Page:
Will a Court refuse parent access to their child?
By Simone Green
There are times when Unsupervised Child Visitation will be denied.
An issue often raised in disputed children’s cases is whether or not there is an “unacceptable risk of abuse” to the child if time the child spends with one of the parents is not supervised. This language comes from the High Court Decision M v M. In that respect it mirrors the language of the legislation in Section 60CC(2)(b). Behaviours that have been found to constitute unacceptable risk include history of physical abuse, illicit drug use or abuse of prescription medication and sexual abuse.
It must be demonstrated, on the facts and evidence before the Court, that accumulatively and collectively there is an unacceptable risk of abuse of the child to have unsupervised time with the specified parent or individual.The Court starts with an acknowledgment and recognition that abuse of children (both sexual and physical) does occur in the community. The Courts however approach these allegations with a heightened vigilance on the basis that:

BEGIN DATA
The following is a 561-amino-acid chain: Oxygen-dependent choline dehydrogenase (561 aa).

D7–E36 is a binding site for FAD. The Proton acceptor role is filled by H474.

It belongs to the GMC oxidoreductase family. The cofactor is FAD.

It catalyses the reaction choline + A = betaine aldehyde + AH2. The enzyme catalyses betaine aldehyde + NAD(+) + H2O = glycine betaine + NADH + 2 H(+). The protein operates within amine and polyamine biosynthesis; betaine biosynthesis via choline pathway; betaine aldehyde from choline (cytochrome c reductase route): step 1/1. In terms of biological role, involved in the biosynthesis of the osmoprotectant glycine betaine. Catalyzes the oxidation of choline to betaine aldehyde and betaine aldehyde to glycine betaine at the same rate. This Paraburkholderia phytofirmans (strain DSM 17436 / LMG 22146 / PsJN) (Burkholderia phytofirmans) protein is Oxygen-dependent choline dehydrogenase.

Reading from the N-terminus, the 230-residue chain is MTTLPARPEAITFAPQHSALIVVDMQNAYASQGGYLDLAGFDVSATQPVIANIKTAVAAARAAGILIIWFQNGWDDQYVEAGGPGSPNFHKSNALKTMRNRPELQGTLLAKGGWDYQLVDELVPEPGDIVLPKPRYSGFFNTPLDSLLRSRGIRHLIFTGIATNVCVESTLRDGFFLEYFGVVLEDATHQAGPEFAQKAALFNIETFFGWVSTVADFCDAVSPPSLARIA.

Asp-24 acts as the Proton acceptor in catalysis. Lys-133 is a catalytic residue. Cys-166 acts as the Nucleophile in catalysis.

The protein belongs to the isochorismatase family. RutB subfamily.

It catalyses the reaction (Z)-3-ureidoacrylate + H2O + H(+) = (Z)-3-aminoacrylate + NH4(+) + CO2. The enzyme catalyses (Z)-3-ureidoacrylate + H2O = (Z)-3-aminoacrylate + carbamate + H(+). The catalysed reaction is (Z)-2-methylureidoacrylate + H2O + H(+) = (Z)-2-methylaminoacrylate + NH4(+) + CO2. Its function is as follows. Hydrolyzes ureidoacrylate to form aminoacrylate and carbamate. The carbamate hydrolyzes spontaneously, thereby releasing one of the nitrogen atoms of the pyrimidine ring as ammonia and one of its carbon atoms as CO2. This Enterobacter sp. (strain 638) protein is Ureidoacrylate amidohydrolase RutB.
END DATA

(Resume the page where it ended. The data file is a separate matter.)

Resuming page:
- Not all allegations of abuse are true.
- False allegations may be made by either parent acting in good faith or as a result of a misperception of information.
- Sometimes (and hopefully rarely) parents deliberately fabricate allegations.
The Courts balance the risk of harm to the child having contact with the benefits of that contact. In each case the evidence is meticulously examined by the Court.
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